In August of 2015, Kyler Smith developed a plan to create an FTC robotics team for BSA Troop 26. By September of the same year, with the help of David Fournet and their friends, Team 10355, Eagle Factory Robotics, was born. The team competed valiantly that year, ranking about average at the Oklahoma Regional at SWOSU.
From there, the team decided to become chartered as an official BSA Explorer Post so that they could continue to grow and develop their program for a much broader range of individuals. David Fournet was elected the first president. Over the Summer of 2016, members of the newly formed Post worked on two imaginative engineering projects to display at the Tulsa Mini Maker Faire that August.
After further recruitment, it was clear that the Post had grown to the point that they would have to start a second FTC team. The new team, team 11572, was named after Cysteine-Rich Secretory Protein-3 which has the gene ID 11572. This protein is found in the saliva of a house mouse, thus the name Mouse Spit came about. Team 10355’s name was changed to Project Peacock, and the new robotics season had begun. The two teams performed much better than the one team the previous year, as both teams ended up making it to the finals rounds at state. The only catch was that they were playing against each other. Both teams played hard, and Mouse Spit ended up winning and moving on to the South Super Regional Competition in Athens, Georgia. At the SSR Competition, Mouse Spit once again played hard and ended up winning the Think Award and qualifying for the FIRST World Championships in Houston Texas. At Worlds, the team rose through the rankings until they reached 4th place in their division, making them an alliance captain. Our alliance, however, was unable to win in the Semifinals due to a controller malfunction that broke our autonomous mode. This season, all around, was unforgettable and everyone learned a lot.
After the 2016-2017 season, Post members shifted their focus back towards growing the program. We also decided to begin recruiting more members to the Club in an attempt to start some FLL teams. After holding a large-scale Open House event at TU, Post and Club combined membership grew to over sixty members. Older members of the Post began leading simple yet effective engineering, technology, design, and innovation activities among the new Club members. By offering weekly beginners’ CAD and programming classes and at least one if not two STEAM company tours each month, the new Post members were able to jump right into learning all sorts of different interesting topics. The main focus of Post meetings over the Summer of 2017 has been to prepare for the upcoming robotics season, and the main focus of Club meetings has been to inspire and sharpen creativity, curiosity, critical thinking, and teamwork.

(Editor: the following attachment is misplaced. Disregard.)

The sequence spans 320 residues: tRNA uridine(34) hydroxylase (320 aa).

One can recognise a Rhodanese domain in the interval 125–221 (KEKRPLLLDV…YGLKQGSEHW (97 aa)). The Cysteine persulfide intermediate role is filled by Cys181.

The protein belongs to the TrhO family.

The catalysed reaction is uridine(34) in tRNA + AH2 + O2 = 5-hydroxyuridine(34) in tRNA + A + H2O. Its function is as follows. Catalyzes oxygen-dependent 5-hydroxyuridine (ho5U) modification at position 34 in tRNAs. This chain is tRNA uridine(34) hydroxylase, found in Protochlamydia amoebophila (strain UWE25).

Over the Summer of 2017 we also conducted a Robotics Summer Camp and a STEAM Summer Camp at the Tulsa Dream Center, a nonprofit organization in North Tulsa. The middle-school-age Young Leaders Class was able to learn about LEGO Mindstorms Robotics, Science, Technology, Engineering, Art, and Math, and by the end were able to design and construct amazing Rube Goldberg Machines. These kids were very fun to work with, and they were engaged and fascinated by all the cool activities we brought for them. It was a massive success and we hope to offer more summer camps like it in the future.
Over the summer of 2018, we founded another team: 14906 Leviathan Robotics. This third team made great progress their first year, making it to state and being competitive right out of the gate. This team, like Project Peacock and Mouse Spit, was completely unique, with its own style and approach to each game. The three teams together made the Post more diverse than ever, and inspired even more internal competition and innovation.
In 2022, we invited Team 18802 Robo Renegades to join our program, which they did. They were in their 2nd season as an FTC team. We also transitioned from being a BSA unit to being a 4H unit.